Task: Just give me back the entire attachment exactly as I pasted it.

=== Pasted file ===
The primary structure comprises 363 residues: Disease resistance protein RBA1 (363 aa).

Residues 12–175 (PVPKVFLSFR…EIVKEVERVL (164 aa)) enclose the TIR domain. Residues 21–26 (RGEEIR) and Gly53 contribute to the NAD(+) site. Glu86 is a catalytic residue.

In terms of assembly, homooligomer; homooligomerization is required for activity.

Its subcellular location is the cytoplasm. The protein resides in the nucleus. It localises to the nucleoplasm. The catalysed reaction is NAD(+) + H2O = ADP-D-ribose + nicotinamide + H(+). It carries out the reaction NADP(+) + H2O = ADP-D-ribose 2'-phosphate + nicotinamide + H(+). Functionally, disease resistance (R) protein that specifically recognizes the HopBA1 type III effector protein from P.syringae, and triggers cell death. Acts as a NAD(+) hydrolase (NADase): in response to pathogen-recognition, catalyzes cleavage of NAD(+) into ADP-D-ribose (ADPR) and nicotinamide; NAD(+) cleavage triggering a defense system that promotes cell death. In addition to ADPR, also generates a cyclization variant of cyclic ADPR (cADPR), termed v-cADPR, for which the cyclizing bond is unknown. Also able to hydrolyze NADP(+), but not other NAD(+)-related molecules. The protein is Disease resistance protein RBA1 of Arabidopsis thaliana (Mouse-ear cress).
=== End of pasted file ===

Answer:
The primary structure comprises 363 residues: Disease resistance protein RBA1 (363 aa).

Residues 12–175 (PVPKVFLSFR…EIVKEVERVL (164 aa)) enclose the TIR domain. Residues 21–26 (RGEEIR) and Gly53 contribute to the NAD(+) site. Glu86 is a catalytic residue.

In terms of assembly, homooligomer; homooligomerization is required for activity.

Its subcellular location is the cytoplasm. The protein resides in the nucleus. It localises to the nucleoplasm. The catalysed reaction is NAD(+) + H2O = ADP-D-ribose + nicotinamide + H(+). It carries out the reaction NADP(+) + H2O = ADP-D-ribose 2'-phosphate + nicotinamide + H(+). Functionally, disease resistance (R) protein that specifically recognizes the HopBA1 type III effector protein from P.syringae, and triggers cell death. Acts as a NAD(+) hydrolase (NADase): in response to pathogen-recognition, catalyzes cleavage of NAD(+) into ADP-D-ribose (ADPR) and nicotinamide; NAD(+) cleavage triggering a defense system that promotes cell death. In addition to ADPR, also generates a cyclization variant of cyclic ADPR (cADPR), termed v-cADPR, for which the cyclizing bond is unknown. Also able to hydrolyze NADP(+), but not other NAD(+)-related molecules. The protein is Disease resistance protein RBA1 of Arabidopsis thaliana (Mouse-ear cress).